Hands-on : Everything you need to know about Microsoft’s Mixed Reality headsets

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The cheaper alternative to Microsoft HoloLens is coming

“Powerful and affordable VR is coming to you.”

That’s what we heard from Microsoft’s Megan Saunders at a Microsoft Surface event last year before the company announced VR hardware ‘accessories’ for the upcoming Windows 10 Creator’s Edition software update.

While many questions still swirl regarding what’s in store, we do know Microsoft has now renamed its Windows Holographic ecosystem to Windows Mixed Reality, and that the first development kits will begin shipping this month.

What is Microsoft's Mixed Reality?

But if you want to know the details on who’s involved, as well as the latest on price points, release date, specs, design and just what exactly the thing is, read on for everything we know so far.

Microsoft Mixed Reality: What is it?

Everything you need to know about Microsoft Mixed Reality

Yeah, what exactly is the thing? Well, Microsoft and its smorgasbord of partners are essentially bringing a half-way point between VR and HoloLens, giving the headsets a different angle to the HTC Vive and Oculus Rift. This, thankfully, also means they’ll be more affordable and require a bit less grunt power from your PC.

Each third-party headset has a pair of depth-sensing cameras on the front, which is designed to let us have room-scale tracking without having to fill the house with sensors.

Microsoft is keen to use the phrase mixed reality for this project, rather than describing the headset as AR or VR. But in the original Windows 10 headset announcements last year, the VR label was used.

This would point to Microsoft attempting to differentiate its headsets from the likes of PS VR, HTC Vive and Oculus Rift – i.e. flat-out VR devices – and instead incorporate elements from its HoloLens project to make it a more rounded virtual experience.

Microsoft Mixed Reality: Who’s on board?

Everything you need to know about Microsoft Mixed Reality

A whole bunch of Windows VR headsets went live at CES back in January, with Lenovo, HP, Dell Acer and 3Glasses showing off the fresh headgear.

Lenovo recently noted its headset won’t be compatible with existing Oculus or Vive VR apps and games, but it may work with some HoloLens apps, i.e. scanning real world items to bring them into virtual worlds.

And at GDC 2017, Microsoft also showed off the Acer Windows Mixed Reality developer edition headset that’s set to ship to a select few developers starting this March.

Microsoft Mixed Reality: What about Xbox?

Everything you need to know about Microsoft Mixed Reality

The company is targeting Windows 10 initially, but has also confirmed that it’s going to bring mixed reality to the Xbox One and Project Scorpio – the latter being the next Xbox console set to launch at the end of 2017.

It’s currently unclear what this will actually look like, or if this will be a dedicated headset, but it’s certainly implied in the recent statement below.

“We’re excited to share that Windows Mixed Reality experiences will light up on other devices over time, beyond desktop and Microsoft HoloLens. Our plan is to bring mixed reality content to the Xbox One family of devices, including Project Scorpio, in 2018.”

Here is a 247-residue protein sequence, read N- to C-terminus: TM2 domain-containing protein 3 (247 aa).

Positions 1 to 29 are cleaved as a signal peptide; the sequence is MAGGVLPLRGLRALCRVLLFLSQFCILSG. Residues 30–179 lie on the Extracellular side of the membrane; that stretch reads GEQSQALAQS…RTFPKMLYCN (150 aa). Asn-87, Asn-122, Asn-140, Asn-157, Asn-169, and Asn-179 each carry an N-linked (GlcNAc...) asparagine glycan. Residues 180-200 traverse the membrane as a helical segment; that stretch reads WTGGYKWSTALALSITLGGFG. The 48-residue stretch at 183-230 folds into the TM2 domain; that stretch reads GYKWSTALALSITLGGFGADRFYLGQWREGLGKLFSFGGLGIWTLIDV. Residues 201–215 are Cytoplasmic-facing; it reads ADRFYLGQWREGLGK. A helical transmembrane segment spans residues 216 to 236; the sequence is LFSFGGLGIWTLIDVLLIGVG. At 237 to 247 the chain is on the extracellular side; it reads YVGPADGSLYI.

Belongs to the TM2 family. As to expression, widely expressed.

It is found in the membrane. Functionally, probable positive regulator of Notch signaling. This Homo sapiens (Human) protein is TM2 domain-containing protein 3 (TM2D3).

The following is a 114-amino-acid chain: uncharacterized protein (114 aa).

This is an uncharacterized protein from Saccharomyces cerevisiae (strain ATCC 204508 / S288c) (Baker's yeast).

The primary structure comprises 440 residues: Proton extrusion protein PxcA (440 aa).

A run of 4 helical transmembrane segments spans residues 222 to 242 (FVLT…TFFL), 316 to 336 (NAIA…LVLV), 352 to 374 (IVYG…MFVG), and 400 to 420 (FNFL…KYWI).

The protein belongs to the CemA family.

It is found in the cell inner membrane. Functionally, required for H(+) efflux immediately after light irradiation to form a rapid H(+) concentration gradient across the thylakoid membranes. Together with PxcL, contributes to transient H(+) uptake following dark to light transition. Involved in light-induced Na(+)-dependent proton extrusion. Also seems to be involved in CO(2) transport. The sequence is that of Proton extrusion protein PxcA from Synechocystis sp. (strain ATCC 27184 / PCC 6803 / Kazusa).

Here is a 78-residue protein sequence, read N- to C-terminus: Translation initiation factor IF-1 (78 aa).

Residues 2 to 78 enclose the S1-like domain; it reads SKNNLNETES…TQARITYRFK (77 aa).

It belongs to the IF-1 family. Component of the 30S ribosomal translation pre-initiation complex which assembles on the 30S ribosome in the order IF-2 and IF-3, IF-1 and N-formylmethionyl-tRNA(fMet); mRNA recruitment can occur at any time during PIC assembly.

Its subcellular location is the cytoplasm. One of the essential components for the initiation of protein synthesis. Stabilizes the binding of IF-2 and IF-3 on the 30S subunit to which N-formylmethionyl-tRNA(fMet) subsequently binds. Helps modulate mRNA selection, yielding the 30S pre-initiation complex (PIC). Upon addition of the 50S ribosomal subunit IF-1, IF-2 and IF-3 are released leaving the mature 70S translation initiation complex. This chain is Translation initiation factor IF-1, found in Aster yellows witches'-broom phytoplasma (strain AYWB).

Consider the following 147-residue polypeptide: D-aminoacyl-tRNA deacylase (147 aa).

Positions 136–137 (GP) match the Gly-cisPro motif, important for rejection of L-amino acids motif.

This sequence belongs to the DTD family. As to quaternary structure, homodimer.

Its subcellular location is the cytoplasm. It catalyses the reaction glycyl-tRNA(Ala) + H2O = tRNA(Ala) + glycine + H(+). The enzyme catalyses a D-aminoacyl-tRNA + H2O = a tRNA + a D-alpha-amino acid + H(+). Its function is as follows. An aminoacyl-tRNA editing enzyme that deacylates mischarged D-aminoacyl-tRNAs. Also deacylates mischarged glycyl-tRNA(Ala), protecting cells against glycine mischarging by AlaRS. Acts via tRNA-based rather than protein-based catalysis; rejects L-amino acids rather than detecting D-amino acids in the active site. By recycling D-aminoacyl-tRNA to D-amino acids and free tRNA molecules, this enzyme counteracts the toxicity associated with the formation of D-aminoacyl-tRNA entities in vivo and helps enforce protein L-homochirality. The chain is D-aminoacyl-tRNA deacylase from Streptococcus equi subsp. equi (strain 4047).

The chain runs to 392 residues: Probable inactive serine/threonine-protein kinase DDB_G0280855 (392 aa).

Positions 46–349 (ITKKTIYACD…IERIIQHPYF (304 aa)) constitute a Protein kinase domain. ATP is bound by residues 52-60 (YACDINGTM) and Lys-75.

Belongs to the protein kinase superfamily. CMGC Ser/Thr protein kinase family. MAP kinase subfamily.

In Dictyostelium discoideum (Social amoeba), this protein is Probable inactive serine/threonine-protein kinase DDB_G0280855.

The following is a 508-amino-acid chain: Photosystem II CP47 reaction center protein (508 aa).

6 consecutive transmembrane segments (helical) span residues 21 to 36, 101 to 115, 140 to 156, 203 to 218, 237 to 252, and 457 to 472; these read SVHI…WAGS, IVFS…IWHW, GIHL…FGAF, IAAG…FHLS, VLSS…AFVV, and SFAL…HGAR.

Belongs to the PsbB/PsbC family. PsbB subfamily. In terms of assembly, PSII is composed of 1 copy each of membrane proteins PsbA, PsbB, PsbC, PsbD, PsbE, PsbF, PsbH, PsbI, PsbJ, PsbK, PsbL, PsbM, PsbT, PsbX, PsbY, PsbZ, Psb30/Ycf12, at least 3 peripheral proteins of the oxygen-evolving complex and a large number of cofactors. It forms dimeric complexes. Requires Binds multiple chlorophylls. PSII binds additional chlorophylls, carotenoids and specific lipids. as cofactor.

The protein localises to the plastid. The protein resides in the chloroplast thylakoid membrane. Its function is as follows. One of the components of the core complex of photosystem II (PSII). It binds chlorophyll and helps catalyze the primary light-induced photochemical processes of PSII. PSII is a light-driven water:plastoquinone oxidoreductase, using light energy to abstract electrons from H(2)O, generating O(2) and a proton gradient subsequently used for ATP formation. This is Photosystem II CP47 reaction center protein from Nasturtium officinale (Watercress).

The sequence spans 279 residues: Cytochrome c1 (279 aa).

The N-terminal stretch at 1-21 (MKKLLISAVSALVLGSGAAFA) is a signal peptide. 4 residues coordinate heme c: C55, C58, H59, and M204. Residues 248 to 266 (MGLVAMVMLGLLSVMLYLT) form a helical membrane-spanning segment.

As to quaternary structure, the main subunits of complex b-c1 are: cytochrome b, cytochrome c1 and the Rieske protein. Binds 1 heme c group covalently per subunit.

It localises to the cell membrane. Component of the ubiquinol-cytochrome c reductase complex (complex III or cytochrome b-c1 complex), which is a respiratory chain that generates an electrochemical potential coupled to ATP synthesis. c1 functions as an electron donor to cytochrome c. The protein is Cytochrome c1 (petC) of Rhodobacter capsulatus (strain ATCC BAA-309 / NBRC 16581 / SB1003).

This also means it’ll essentially be going head to head against PS VR, despite the mixed reality element helping Microsoft to bring something different to the party.

For more on this, take a look at what we know so far on Xbox Project Scorpio.

Microsoft Mixed Reality: Design and specs

During demos we’ve seen, the device appears untethered while running Windows 10. However, from the video released by the company, shown above, the headset appears to be latched, with the person is using a large controller to navigate the interface.

Specs for every variant of the software giant’s aren’t yet known, but we do know the Acer developer edition unveiled recently has two high-resolution displays at 1440 x 1440, a display refresh rate of up to 90 hertz, a 3.5mm jack for built-in audio support, plus HDMI 2.0 and USB 3.0 for connecting to the computer.

Aside from that, we also know the minimum PC requirements, thanks to The Verge. Your computer will apparently need 4GB of RAM, USB 3.0 port, a graphics card with DirectX 12 support and four CPU cores, including dual-core processors with hyperthreading.

This is great for people who don’t want to spend a ton of money on a beastly machine – which is what’s needed for the Oculus Rift and HTC Vive.

But there’s no telling what you’ll be getting in terms of VR experiences. With this power, you could be looking at apps and games on the same level as mobile VR, or slightly better depending on the headset’s own specs.

Microsoft Mixed Reality: Price and release date

Everything you need to know about Microsoft's new VR headset

Since the developer’s kit for HoloLens sits at a ridiculously high $3,000, Microsoft’s push into this field is a bid to make the tech more accessible. As we’ve already noted, Acer’s developer kit is rolling out in March 2017, with the rest likely to arrive in time for, or just after, the Windows 10 Creators Update in April.

It’s also unknown where exactly this will be available, but we do know that the US and Canada were the first to receive the goods when Microsoft first made its augmented reality Hololens headset available to buy, with the UK seeing a release several months later.

The prices range from $300 at the lowest to around $400 – the Lenovo headset – with official names expected to drop soon.

(wareable.com, https://goo.gl/DrDyjh)



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